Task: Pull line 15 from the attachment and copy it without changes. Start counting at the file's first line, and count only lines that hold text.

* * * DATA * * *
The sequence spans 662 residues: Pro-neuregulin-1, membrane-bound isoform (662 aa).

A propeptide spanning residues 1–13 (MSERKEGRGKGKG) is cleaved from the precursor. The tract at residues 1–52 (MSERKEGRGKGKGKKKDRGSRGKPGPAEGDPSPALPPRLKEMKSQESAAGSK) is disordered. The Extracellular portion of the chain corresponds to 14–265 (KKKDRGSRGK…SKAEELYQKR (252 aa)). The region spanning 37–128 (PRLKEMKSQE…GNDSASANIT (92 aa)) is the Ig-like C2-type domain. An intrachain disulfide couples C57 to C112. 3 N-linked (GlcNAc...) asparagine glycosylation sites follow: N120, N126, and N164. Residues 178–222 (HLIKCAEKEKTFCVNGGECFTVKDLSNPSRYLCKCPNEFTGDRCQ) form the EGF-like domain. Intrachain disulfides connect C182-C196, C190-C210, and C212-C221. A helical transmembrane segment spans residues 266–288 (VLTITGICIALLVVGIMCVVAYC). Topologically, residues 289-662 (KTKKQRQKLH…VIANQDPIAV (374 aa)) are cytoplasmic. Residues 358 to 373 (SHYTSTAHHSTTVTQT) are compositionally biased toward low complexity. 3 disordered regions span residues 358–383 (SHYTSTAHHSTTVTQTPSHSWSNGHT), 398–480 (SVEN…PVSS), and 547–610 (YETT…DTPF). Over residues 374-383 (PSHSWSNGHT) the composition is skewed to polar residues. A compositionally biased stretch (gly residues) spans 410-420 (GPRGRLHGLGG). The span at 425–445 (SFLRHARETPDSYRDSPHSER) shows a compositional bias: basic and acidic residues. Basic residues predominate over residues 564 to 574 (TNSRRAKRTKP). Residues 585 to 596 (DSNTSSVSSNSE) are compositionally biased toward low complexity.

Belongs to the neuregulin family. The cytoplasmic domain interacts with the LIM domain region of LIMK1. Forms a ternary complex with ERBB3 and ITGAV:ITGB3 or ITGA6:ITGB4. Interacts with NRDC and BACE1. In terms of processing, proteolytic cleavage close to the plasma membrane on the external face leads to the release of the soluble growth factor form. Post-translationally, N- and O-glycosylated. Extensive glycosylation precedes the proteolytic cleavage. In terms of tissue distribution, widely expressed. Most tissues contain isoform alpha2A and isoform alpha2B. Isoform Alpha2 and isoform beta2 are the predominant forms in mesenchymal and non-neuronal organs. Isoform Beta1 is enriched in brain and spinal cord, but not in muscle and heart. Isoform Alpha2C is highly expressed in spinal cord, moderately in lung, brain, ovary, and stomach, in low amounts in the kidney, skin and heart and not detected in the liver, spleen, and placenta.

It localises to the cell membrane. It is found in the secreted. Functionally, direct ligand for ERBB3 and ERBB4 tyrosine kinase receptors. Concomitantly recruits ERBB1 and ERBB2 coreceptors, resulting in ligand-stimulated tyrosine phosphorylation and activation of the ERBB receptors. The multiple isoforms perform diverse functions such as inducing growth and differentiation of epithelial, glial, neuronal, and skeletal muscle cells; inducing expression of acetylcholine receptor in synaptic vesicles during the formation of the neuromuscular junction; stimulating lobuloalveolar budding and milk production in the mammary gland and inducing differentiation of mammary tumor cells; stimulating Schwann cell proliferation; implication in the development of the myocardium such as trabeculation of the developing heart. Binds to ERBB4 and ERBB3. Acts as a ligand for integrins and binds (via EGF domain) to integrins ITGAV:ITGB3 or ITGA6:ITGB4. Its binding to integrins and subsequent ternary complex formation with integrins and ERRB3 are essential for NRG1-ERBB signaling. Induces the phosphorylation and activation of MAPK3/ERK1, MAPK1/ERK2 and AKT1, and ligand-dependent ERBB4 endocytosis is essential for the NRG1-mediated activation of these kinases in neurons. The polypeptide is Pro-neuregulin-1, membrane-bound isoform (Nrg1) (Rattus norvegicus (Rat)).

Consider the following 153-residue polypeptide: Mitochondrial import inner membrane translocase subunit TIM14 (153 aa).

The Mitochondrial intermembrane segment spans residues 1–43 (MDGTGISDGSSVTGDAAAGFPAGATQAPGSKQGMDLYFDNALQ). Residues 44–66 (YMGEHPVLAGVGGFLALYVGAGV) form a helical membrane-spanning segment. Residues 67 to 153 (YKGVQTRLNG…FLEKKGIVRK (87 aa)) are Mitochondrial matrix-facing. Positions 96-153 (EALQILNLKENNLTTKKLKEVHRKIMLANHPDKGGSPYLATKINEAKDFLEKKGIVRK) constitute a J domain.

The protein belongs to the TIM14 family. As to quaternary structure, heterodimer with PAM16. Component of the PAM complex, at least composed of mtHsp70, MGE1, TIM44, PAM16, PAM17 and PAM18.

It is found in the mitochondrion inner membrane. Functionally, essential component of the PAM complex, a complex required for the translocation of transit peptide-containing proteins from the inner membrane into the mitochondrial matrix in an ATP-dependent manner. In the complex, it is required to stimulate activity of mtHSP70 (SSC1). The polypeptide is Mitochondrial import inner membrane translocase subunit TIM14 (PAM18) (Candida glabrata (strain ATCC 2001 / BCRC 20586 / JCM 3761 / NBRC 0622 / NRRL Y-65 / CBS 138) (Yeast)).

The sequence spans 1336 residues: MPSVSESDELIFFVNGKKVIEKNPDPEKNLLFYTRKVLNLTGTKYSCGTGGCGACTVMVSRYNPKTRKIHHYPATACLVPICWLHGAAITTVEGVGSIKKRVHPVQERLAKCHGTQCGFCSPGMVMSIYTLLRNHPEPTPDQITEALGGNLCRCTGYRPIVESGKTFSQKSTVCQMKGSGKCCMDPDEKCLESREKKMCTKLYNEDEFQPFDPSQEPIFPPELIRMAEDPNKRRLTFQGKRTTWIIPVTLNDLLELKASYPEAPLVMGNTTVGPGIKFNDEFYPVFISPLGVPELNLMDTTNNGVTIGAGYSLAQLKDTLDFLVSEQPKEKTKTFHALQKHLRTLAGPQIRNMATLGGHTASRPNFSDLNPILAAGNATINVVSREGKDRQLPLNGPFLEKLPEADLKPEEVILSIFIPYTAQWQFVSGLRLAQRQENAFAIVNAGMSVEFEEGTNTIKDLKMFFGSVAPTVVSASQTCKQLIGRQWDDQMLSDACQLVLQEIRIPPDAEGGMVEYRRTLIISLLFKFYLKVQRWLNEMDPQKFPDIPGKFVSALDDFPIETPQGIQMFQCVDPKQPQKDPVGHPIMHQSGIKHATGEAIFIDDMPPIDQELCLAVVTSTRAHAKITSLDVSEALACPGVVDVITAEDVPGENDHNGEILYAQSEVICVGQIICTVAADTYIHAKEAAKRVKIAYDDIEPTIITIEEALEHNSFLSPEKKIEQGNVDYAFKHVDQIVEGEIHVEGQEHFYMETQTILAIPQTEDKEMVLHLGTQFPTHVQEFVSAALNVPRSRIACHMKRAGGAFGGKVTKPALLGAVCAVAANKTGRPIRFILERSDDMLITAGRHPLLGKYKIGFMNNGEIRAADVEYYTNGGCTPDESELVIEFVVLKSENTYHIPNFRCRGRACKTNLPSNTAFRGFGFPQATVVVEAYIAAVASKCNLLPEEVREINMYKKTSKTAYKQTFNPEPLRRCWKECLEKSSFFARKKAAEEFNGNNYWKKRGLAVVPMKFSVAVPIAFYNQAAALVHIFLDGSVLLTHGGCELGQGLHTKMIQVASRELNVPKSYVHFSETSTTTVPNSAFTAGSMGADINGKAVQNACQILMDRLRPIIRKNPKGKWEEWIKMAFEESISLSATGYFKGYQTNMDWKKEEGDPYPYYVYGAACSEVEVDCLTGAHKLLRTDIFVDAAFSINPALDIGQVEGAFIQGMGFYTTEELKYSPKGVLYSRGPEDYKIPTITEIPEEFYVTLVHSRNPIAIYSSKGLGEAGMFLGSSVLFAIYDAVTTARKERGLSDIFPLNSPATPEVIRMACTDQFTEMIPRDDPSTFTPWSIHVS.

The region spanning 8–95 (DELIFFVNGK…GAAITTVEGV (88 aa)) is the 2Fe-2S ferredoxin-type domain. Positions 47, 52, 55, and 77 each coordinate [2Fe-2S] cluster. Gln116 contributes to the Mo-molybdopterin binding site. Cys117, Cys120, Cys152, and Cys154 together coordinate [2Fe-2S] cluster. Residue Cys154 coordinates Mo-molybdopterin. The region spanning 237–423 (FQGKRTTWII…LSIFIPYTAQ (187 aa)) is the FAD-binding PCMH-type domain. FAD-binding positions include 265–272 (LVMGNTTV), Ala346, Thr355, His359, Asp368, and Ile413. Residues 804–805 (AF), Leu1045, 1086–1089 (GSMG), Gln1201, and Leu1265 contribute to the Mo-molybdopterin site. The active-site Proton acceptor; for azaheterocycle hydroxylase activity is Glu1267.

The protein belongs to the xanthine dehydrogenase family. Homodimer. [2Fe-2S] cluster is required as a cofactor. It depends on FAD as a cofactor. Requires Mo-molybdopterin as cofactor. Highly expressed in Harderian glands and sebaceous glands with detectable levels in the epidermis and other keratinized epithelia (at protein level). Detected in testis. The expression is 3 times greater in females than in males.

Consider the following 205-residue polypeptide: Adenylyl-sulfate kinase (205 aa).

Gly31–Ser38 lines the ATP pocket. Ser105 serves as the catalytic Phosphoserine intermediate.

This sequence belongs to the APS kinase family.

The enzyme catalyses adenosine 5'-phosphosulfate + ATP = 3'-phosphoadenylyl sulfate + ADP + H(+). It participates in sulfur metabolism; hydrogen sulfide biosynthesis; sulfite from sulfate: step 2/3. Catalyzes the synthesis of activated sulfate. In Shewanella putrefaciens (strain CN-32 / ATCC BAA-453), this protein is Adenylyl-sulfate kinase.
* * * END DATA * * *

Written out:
The enzyme catalyses adenosine 5'-phosphosulfate + ATP = 3'-phosphoadenylyl sulfate + ADP + H(+). It participates in sulfur metabolism; hydrogen sulfide biosynthesis; sulfite from sulfate: step 2/3. Catalyzes the synthesis of activated sulfate. In Shewanella putrefaciens (strain CN-32 / ATCC BAA-453), this protein is Adenylyl-sulfate kinase.